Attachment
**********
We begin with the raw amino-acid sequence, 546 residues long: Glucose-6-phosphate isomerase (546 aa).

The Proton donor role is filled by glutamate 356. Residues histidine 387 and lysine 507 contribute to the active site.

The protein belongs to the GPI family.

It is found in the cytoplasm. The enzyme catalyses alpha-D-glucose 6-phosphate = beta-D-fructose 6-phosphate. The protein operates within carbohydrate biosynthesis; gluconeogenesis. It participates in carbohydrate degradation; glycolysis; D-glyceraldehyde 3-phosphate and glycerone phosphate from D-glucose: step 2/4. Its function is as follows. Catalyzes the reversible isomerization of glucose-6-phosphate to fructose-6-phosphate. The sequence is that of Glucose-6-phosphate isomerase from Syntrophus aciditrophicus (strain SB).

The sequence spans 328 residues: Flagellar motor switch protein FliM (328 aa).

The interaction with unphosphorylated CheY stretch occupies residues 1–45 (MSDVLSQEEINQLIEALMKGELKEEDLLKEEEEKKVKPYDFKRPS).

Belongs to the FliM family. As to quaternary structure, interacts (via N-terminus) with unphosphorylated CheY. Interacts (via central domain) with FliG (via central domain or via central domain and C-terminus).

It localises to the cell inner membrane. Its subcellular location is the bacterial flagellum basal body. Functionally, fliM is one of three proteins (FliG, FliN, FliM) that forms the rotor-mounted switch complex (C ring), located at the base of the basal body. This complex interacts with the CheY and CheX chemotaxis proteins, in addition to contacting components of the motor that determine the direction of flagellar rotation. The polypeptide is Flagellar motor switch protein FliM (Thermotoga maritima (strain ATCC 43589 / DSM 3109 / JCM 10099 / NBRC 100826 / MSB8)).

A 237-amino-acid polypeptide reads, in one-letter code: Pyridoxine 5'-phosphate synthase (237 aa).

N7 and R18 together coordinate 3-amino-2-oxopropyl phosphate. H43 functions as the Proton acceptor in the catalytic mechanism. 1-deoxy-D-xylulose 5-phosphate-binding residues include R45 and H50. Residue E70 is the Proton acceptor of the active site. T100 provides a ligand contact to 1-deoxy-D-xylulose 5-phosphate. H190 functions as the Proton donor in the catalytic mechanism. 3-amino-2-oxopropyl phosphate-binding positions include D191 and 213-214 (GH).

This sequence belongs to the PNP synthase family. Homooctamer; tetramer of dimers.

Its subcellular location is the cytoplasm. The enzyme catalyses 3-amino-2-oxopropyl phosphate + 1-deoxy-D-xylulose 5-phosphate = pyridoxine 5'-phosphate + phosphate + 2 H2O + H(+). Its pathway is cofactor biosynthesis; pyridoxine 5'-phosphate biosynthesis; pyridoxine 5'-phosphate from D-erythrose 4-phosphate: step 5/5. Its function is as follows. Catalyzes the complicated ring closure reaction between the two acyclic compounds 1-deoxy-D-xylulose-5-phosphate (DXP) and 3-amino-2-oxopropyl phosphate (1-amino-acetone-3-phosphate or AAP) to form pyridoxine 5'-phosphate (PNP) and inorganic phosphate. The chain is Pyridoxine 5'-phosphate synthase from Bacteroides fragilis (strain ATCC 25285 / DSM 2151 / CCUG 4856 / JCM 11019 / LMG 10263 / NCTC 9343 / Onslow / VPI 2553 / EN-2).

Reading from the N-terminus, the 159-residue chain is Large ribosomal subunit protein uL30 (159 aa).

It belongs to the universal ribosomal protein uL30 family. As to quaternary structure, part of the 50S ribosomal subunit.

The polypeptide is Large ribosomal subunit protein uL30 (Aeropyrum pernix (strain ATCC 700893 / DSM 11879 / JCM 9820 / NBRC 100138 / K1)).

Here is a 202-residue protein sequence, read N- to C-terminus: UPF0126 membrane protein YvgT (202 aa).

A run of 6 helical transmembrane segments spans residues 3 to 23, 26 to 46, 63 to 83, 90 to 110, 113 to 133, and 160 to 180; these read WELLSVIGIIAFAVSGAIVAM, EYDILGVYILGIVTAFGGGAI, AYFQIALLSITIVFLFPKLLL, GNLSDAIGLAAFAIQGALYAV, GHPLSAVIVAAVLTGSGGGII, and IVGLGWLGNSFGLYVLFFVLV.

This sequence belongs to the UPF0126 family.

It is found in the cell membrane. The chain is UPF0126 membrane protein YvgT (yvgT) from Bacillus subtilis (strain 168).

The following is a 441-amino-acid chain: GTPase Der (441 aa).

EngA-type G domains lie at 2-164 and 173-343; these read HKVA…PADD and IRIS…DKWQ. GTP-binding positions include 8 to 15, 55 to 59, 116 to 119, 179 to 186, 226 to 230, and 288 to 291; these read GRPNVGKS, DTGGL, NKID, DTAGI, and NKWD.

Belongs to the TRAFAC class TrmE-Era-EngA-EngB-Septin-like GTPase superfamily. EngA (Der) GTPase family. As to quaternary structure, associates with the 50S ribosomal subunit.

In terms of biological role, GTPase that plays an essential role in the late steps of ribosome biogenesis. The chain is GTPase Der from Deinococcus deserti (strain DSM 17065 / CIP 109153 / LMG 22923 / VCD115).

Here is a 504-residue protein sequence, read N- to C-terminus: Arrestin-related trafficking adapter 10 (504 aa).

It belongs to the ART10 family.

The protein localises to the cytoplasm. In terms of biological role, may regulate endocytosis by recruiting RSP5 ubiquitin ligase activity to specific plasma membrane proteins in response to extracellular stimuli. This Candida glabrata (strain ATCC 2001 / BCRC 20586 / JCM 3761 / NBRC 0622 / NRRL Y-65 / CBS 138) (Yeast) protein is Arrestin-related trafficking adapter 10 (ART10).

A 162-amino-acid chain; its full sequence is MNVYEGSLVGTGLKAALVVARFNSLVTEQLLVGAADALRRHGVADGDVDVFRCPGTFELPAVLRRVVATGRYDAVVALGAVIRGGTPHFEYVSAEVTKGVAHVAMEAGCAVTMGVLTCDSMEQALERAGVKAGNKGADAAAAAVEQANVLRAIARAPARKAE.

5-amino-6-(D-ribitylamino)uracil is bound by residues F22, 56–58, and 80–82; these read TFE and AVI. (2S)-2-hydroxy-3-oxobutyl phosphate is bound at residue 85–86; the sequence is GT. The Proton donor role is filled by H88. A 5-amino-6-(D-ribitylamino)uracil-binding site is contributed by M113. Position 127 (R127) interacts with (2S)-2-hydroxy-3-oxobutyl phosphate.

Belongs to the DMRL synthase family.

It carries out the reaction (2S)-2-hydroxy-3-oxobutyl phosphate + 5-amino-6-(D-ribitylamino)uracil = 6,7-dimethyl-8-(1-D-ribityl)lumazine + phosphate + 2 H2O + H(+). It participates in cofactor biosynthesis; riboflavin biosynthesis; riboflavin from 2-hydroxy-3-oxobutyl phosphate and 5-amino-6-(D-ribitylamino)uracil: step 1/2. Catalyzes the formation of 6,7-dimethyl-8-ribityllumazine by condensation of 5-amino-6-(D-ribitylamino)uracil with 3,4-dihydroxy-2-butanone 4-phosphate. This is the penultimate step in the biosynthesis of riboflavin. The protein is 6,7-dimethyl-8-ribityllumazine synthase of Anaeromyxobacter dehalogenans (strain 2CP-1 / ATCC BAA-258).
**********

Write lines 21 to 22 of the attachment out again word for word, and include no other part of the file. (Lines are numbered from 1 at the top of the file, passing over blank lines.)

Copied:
EngA-type G domains lie at 2-164 and 173-343; these read HKVA…PADD and IRIS…DKWQ. GTP-binding positions include 8 to 15, 55 to 59, 116 to 119, 179 to 186, 226 to 230, and 288 to 291; these read GRPNVGKS, DTGGL, NKID, DTAGI, and NKWD.

Belongs to the TRAFAC class TrmE-Era-EngA-EngB-Septin-like GTPase superfamily. EngA (Der) GTPase family. As to quaternary structure, associates with the 50S ribosomal subunit.